Obtaining Legal Guardianship

To learn more about the legal process of seeking guardianship or conservatorship in your state, it’s best to consult a lawyer.

Read more related articles at:

5 Ways To Know You Need A Guardianship For Mom (Or Dad)

Guardianship

Also, read one of our previous Blogs at:

What Should I Know about Guardianship?

Click here to check out our On Demand Video about Estate Planning.

 

 

helping

What Can You Do to Help Support the Seniors You Love Right Now?

What Can You Do to Help Support the Seniors You Love Right Now?

From Focus on the Family.com

Assisting Aging Loved Ones With Estate Planning

What Can You Do to Help Support the Seniors You Love Right Now? Do you have any advice for me as I attempt to help my elderly mother protect her financial assets and make sure her wishes will be carried out after her death? Wills, trusts, partnerships, probate, power of attorney — I know next to nothing about them. How should we plan her estate?

In response to the growing aging population in the U.S., a new, specialized area of law has emerged over the past several years – elder law. Elder-law lawyers are a relatively new specialty of attorneys who concentrate on handling the often complicated legal affairs of seniors. The National Academy of Elder Law Attorneys (NAELA) maintains a website that includes a series of “Law and Aging” brochures addressing various elder law topics. An elder-law attorney can help you clarify the pros and cons of obtaining a power of attorney, a trust, a conservatorship, a guardianship, Medicare benefits and Medicaid benefits and a number of other legal documents designed to preserve and protect your mother’s assets. You need to be aware of both your rights and obligations as you enter into any of these binding agreements. Here’s a list of the ten most common arrangements:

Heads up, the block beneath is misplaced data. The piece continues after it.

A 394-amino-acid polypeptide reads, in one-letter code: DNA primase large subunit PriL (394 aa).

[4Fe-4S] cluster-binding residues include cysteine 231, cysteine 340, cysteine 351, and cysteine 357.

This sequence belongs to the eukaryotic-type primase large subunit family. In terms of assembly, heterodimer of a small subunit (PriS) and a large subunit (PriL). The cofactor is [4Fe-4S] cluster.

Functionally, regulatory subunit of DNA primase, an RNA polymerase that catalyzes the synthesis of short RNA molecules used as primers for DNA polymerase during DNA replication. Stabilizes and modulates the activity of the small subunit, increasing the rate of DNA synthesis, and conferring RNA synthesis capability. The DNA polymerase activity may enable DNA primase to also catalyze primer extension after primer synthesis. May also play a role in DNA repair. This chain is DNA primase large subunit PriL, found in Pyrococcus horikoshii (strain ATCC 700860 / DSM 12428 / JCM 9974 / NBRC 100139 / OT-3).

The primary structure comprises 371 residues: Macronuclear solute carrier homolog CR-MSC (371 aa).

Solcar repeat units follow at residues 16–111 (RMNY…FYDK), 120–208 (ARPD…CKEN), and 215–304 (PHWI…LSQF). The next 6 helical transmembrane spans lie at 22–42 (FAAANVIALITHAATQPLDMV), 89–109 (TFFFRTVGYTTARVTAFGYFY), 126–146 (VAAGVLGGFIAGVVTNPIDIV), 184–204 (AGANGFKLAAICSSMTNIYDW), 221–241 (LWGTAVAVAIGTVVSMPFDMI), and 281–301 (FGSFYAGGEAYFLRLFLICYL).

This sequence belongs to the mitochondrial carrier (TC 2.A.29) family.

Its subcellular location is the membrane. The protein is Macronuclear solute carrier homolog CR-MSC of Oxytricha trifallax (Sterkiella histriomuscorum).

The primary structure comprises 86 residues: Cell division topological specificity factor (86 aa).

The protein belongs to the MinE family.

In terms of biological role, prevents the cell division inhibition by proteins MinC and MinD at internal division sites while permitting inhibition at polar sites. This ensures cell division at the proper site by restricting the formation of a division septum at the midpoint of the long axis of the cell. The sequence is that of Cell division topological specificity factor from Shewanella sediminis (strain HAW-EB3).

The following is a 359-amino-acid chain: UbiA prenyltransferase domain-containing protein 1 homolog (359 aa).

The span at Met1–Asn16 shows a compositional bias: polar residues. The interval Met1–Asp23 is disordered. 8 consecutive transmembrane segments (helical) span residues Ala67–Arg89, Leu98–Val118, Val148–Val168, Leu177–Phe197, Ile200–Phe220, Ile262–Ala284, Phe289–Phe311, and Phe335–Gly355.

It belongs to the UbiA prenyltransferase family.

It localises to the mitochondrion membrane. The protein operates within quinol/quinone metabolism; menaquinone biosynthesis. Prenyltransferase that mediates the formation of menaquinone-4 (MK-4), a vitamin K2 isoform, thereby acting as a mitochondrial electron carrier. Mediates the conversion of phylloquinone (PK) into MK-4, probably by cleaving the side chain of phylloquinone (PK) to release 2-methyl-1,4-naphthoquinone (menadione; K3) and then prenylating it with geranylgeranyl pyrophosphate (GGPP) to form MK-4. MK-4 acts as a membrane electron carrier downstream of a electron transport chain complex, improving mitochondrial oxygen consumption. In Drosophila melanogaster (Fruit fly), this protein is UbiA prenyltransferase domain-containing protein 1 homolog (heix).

Will

Every person should have a will. This is a legal document that describes how the person wants her property distributed after her death. A will can contain the name of an executor or personal representative who will take responsibility to see that it is carried out. Unless a will has been drawn up, the state will decide how to divide the person’s possessions and property according to its own guidelines.

Trust

A trust is a document that gives a person the right to manage another person’s money and property. It’s an agreement between your mother (the settlor or trustor) and the individual she appoints (the trustee) to carry out her wishes. Unlike a durable power of attorney, the trust is a long and detailed document that outlines specifically how money and property should be handled. In addition, the trust often remains in effect after the person dies. It can be either revocable or irrevocable, and there are several different kinds of trusts, depending on how your loved one wants to arrange the protection and disbursement of her inheritance.

Letter of instruction

This is a document prepared by your mother and her lawyer. It should contain the names of the individuals to be notified upon her death, funeral arrangements, directions for disposal of personal property, numbers of bank accounts, information on insurance policies, anatomical-gift information, etc. This is not a legal document; it’s just a listing of personal requests to be followed along with the will.